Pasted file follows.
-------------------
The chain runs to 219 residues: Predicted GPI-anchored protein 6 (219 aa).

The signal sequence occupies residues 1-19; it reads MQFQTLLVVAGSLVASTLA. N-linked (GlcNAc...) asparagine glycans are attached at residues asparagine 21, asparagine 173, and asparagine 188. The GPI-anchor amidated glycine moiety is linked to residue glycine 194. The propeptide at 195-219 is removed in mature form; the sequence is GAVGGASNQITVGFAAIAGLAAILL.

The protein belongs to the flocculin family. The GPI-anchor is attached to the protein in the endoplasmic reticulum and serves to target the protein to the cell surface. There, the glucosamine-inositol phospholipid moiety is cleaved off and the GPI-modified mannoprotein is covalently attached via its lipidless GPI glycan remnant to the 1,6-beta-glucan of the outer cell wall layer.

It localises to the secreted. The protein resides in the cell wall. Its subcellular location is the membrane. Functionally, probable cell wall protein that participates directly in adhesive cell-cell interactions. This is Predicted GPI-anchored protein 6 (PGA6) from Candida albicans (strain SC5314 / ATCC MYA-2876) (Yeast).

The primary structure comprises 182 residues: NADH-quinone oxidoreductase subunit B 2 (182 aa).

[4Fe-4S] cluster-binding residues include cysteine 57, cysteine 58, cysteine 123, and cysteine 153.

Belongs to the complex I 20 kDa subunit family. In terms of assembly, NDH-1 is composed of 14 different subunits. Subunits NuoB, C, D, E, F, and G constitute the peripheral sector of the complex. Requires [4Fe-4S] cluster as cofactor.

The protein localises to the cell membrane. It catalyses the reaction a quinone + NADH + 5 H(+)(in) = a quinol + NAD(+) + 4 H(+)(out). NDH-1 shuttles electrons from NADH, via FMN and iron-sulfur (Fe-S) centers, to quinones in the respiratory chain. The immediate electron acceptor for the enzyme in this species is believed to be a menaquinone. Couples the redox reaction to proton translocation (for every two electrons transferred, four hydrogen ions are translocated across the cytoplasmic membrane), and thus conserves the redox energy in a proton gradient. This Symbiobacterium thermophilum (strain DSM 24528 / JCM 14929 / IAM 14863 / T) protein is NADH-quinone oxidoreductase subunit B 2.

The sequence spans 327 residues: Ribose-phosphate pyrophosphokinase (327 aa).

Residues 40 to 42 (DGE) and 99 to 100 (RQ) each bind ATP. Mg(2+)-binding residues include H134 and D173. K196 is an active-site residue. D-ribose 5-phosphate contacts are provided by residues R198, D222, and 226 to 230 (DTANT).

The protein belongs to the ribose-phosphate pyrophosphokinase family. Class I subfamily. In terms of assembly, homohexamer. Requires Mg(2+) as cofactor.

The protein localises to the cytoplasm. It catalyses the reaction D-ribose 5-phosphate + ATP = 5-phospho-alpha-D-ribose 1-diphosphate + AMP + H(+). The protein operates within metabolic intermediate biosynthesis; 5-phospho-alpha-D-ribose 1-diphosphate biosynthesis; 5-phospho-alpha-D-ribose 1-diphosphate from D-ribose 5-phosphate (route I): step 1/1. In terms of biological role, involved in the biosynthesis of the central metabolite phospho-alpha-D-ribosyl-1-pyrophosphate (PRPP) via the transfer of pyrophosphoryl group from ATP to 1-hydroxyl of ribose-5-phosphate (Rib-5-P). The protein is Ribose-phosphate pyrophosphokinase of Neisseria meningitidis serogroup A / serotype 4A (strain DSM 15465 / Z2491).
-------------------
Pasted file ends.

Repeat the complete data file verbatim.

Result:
The chain runs to 219 residues: Predicted GPI-anchored protein 6 (219 aa).

The signal sequence occupies residues 1-19; it reads MQFQTLLVVAGSLVASTLA. N-linked (GlcNAc...) asparagine glycans are attached at residues asparagine 21, asparagine 173, and asparagine 188. The GPI-anchor amidated glycine moiety is linked to residue glycine 194. The propeptide at 195-219 is removed in mature form; the sequence is GAVGGASNQITVGFAAIAGLAAILL.

The protein belongs to the flocculin family. The GPI-anchor is attached to the protein in the endoplasmic reticulum and serves to target the protein to the cell surface. There, the glucosamine-inositol phospholipid moiety is cleaved off and the GPI-modified mannoprotein is covalently attached via its lipidless GPI glycan remnant to the 1,6-beta-glucan of the outer cell wall layer.

It localises to the secreted. The protein resides in the cell wall. Its subcellular location is the membrane. Functionally, probable cell wall protein that participates directly in adhesive cell-cell interactions. This is Predicted GPI-anchored protein 6 (PGA6) from Candida albicans (strain SC5314 / ATCC MYA-2876) (Yeast).

The primary structure comprises 182 residues: NADH-quinone oxidoreductase subunit B 2 (182 aa).

[4Fe-4S] cluster-binding residues include cysteine 57, cysteine 58, cysteine 123, and cysteine 153.

Belongs to the complex I 20 kDa subunit family. In terms of assembly, NDH-1 is composed of 14 different subunits. Subunits NuoB, C, D, E, F, and G constitute the peripheral sector of the complex. Requires [4Fe-4S] cluster as cofactor.

The protein localises to the cell membrane. It catalyses the reaction a quinone + NADH + 5 H(+)(in) = a quinol + NAD(+) + 4 H(+)(out). NDH-1 shuttles electrons from NADH, via FMN and iron-sulfur (Fe-S) centers, to quinones in the respiratory chain. The immediate electron acceptor for the enzyme in this species is believed to be a menaquinone. Couples the redox reaction to proton translocation (for every two electrons transferred, four hydrogen ions are translocated across the cytoplasmic membrane), and thus conserves the redox energy in a proton gradient. This Symbiobacterium thermophilum (strain DSM 24528 / JCM 14929 / IAM 14863 / T) protein is NADH-quinone oxidoreductase subunit B 2.

The sequence spans 327 residues: Ribose-phosphate pyrophosphokinase (327 aa).

Residues 40 to 42 (DGE) and 99 to 100 (RQ) each bind ATP. Mg(2+)-binding residues include H134 and D173. K196 is an active-site residue. D-ribose 5-phosphate contacts are provided by residues R198, D222, and 226 to 230 (DTANT).

The protein belongs to the ribose-phosphate pyrophosphokinase family. Class I subfamily. In terms of assembly, homohexamer. Requires Mg(2+) as cofactor.

The protein localises to the cytoplasm. It catalyses the reaction D-ribose 5-phosphate + ATP = 5-phospho-alpha-D-ribose 1-diphosphate + AMP + H(+). The protein operates within metabolic intermediate biosynthesis; 5-phospho-alpha-D-ribose 1-diphosphate biosynthesis; 5-phospho-alpha-D-ribose 1-diphosphate from D-ribose 5-phosphate (route I): step 1/1. In terms of biological role, involved in the biosynthesis of the central metabolite phospho-alpha-D-ribosyl-1-pyrophosphate (PRPP) via the transfer of pyrophosphoryl group from ATP to 1-hydroxyl of ribose-5-phosphate (Rib-5-P). The protein is Ribose-phosphate pyrophosphokinase of Neisseria meningitidis serogroup A / serotype 4A (strain DSM 15465 / Z2491).